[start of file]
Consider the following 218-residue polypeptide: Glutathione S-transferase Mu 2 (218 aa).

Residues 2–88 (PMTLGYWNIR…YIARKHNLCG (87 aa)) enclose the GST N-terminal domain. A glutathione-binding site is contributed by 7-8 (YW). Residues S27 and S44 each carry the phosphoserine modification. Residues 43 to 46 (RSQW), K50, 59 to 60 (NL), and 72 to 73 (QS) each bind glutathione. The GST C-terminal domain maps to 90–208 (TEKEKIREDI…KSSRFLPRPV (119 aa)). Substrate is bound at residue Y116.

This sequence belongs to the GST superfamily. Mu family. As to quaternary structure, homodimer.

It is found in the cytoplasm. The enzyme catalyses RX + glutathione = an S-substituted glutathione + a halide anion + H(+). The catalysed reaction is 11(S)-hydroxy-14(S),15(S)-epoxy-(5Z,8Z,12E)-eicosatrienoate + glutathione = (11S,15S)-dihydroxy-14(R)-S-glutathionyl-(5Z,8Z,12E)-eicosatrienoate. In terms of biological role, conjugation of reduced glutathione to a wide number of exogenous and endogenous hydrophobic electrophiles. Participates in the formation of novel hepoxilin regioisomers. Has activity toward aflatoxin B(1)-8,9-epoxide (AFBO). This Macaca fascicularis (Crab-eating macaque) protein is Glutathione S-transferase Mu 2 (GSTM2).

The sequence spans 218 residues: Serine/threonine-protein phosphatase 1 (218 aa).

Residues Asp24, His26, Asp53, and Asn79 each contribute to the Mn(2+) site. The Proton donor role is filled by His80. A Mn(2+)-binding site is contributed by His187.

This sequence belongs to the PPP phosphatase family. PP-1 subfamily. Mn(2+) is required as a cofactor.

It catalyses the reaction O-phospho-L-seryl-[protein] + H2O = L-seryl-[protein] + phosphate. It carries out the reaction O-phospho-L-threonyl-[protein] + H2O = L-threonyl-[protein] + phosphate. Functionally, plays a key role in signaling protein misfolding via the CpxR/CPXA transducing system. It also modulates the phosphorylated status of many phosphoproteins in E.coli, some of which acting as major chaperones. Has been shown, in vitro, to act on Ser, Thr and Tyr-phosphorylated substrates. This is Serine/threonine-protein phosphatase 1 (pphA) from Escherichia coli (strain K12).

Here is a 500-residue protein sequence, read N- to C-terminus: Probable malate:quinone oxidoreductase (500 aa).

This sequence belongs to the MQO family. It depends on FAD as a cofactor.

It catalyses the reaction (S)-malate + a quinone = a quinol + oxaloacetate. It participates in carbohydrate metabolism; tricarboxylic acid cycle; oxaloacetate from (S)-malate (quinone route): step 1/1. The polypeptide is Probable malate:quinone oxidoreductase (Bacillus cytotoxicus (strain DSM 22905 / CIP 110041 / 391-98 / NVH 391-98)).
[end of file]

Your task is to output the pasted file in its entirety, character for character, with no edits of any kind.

Consider the following 218-residue polypeptide: Glutathione S-transferase Mu 2 (218 aa).

Residues 2–88 (PMTLGYWNIR…YIARKHNLCG (87 aa)) enclose the GST N-terminal domain. A glutathione-binding site is contributed by 7-8 (YW). Residues S27 and S44 each carry the phosphoserine modification. Residues 43 to 46 (RSQW), K50, 59 to 60 (NL), and 72 to 73 (QS) each bind glutathione. The GST C-terminal domain maps to 90–208 (TEKEKIREDI…KSSRFLPRPV (119 aa)). Substrate is bound at residue Y116.

This sequence belongs to the GST superfamily. Mu family. As to quaternary structure, homodimer.

It is found in the cytoplasm. The enzyme catalyses RX + glutathione = an S-substituted glutathione + a halide anion + H(+). The catalysed reaction is 11(S)-hydroxy-14(S),15(S)-epoxy-(5Z,8Z,12E)-eicosatrienoate + glutathione = (11S,15S)-dihydroxy-14(R)-S-glutathionyl-(5Z,8Z,12E)-eicosatrienoate. In terms of biological role, conjugation of reduced glutathione to a wide number of exogenous and endogenous hydrophobic electrophiles. Participates in the formation of novel hepoxilin regioisomers. Has activity toward aflatoxin B(1)-8,9-epoxide (AFBO). This Macaca fascicularis (Crab-eating macaque) protein is Glutathione S-transferase Mu 2 (GSTM2).

The sequence spans 218 residues: Serine/threonine-protein phosphatase 1 (218 aa).

Residues Asp24, His26, Asp53, and Asn79 each contribute to the Mn(2+) site. The Proton donor role is filled by His80. A Mn(2+)-binding site is contributed by His187.

This sequence belongs to the PPP phosphatase family. PP-1 subfamily. Mn(2+) is required as a cofactor.

It catalyses the reaction O-phospho-L-seryl-[protein] + H2O = L-seryl-[protein] + phosphate. It carries out the reaction O-phospho-L-threonyl-[protein] + H2O = L-threonyl-[protein] + phosphate. Functionally, plays a key role in signaling protein misfolding via the CpxR/CPXA transducing system. It also modulates the phosphorylated status of many phosphoproteins in E.coli, some of which acting as major chaperones. Has been shown, in vitro, to act on Ser, Thr and Tyr-phosphorylated substrates. This is Serine/threonine-protein phosphatase 1 (pphA) from Escherichia coli (strain K12).

Here is a 500-residue protein sequence, read N- to C-terminus: Probable malate:quinone oxidoreductase (500 aa).

This sequence belongs to the MQO family. It depends on FAD as a cofactor.

It catalyses the reaction (S)-malate + a quinone = a quinol + oxaloacetate. It participates in carbohydrate metabolism; tricarboxylic acid cycle; oxaloacetate from (S)-malate (quinone route): step 1/1. The polypeptide is Probable malate:quinone oxidoreductase (Bacillus cytotoxicus (strain DSM 22905 / CIP 110041 / 391-98 / NVH 391-98)).